Like a marathon, only better

About once a month I like to convince myself that I could run a marathon. I read all manner of inspiring stories and for a brief moment of insanity I believe that I too could join the ranks of those who run 26.2 miles.

Then I go out for a run and a quarter mile into the jaunt my body starts hurling four letters words at my ambition.

This usually leads to phase two of my insanity, wherein I lower my expectations and convince myself that I could run a half marathon.

Then I go for a run and a quarter mile into the jaunt my body starts hurling four letter words at my ambition.

At this point I decide to accept my limitations as a runner, which usually lasts me a couple of weeks until I read the inspiring story of someone who’s muscles use to curse at her and she overcame and became an avid marathoner who wakes up every morning and without even thinking she accidentally runs eighteen miles and I think, “Huh. I could do that.”

And thus, the cycle begins again.

So listen, I’m not a runner. Clearly. Somewhere deep down I think I know that, but there’s always the hope of a miracle.

I also hope to meet a unicorn someday…

But there are other goals that loom before me and call to me every single day. Like the ever elusive marathon, though, these goals often feel so…hard.

Writing a book is my own marathon. It is the song that calls me from my bed early in the morning and taunts me in the late hours of the night. This weekend the Blissdom conference brought a bit of a revelation to me as I sat in Jeff Goins‘ session on falling back in love with the craft of writing.

See the thing is, I will probably never run a marathon because I don’t love running. I just don’t. I don’t even like running. I think it’s stupid.

And it hurts.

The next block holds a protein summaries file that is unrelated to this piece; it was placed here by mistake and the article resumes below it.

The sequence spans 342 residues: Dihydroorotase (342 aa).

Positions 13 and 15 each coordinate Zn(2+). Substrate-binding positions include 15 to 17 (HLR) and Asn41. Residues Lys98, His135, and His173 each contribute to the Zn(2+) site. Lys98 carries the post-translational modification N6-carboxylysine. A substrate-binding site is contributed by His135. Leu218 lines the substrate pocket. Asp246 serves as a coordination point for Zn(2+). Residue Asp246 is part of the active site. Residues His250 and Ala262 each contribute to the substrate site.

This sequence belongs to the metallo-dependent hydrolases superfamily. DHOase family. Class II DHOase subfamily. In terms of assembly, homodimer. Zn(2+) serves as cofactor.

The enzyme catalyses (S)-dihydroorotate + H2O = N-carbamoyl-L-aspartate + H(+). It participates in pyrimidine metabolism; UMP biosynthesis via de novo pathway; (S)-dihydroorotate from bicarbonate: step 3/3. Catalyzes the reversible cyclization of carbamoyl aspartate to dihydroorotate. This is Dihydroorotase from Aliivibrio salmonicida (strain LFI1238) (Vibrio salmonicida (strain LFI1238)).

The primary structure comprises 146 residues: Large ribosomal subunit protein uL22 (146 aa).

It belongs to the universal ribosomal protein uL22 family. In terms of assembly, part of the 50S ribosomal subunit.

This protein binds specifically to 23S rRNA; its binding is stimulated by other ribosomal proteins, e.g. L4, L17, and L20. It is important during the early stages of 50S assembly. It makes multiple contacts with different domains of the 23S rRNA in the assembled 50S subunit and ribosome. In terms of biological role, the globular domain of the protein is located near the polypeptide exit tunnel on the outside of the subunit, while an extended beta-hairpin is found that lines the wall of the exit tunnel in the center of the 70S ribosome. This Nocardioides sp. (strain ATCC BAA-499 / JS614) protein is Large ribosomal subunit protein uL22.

And it’s stupid.

But writing…I love it. I love writing. I love the sound of the keys tapping a rhythm. I love the hum of the pen moving in fluid loops across a blank page. The sound of a typewriter is so romantic it makes my eyes water. I simply and deeply love writing.

I’ve told you I’m writing a book. I even let you see a little sneak peek. Twice. This book that I’m writing is my race. It is the marathon that I simply must run. It’s the story I must tell. But it’s so very, very hard.

For the last few months, as I’ve tried to work on my book only to be met by a wall of resistance, fear and doubt, I’ve wondered why on Earth I chose such a difficult subject to write about. Like a marathoner in her 19th mile, I’ve begun to wonder…can I really do this?

But the revelation that hit me this weekend was this: I didn’t choose this book. It chose me.

It chose me when I was fifteen and I stood on top of the hill at Babi Yar listening to the story of survival that changed my life and forever altered how I view the world as a whole. In that very moment, more than half my lifetime ago, I knew that I would write this book. I didn’t understand the scope of what it would become or the enormity of the task that loomed before me.

I just knew it was mine to write.

And it scares me. It scares the crap out of me. It’s like running a marathon straight up the slope of a mountain knowing that failure isn’t an option because by God, I trained for this.

Jeff challenged us all to write something dangerous this week and to publish it. So here it is: I am going to finish this book by June 1st.

I have 94 days.

And along the way, I may give you all a few more sneak peeks here and there. Because you guys, you’re a part of this journey with me. You are the cheerleaders on the sideline telling me I can do this and throwing me a beer now and again.

Just kidding. I don’t like beer. Wine would be great though.

Come back tomorrow for the next sneak peek at the novel that chose me. I am going to introduce you to the character that depletes me emotionally each time I sit down to write. I loathe him. And I feel sympathy for him. I’d love for you all to meet him. Tomorrow.

For now, though, I’m going to head out for a run.

Just kidding. I’m going to go pet my unicorn…

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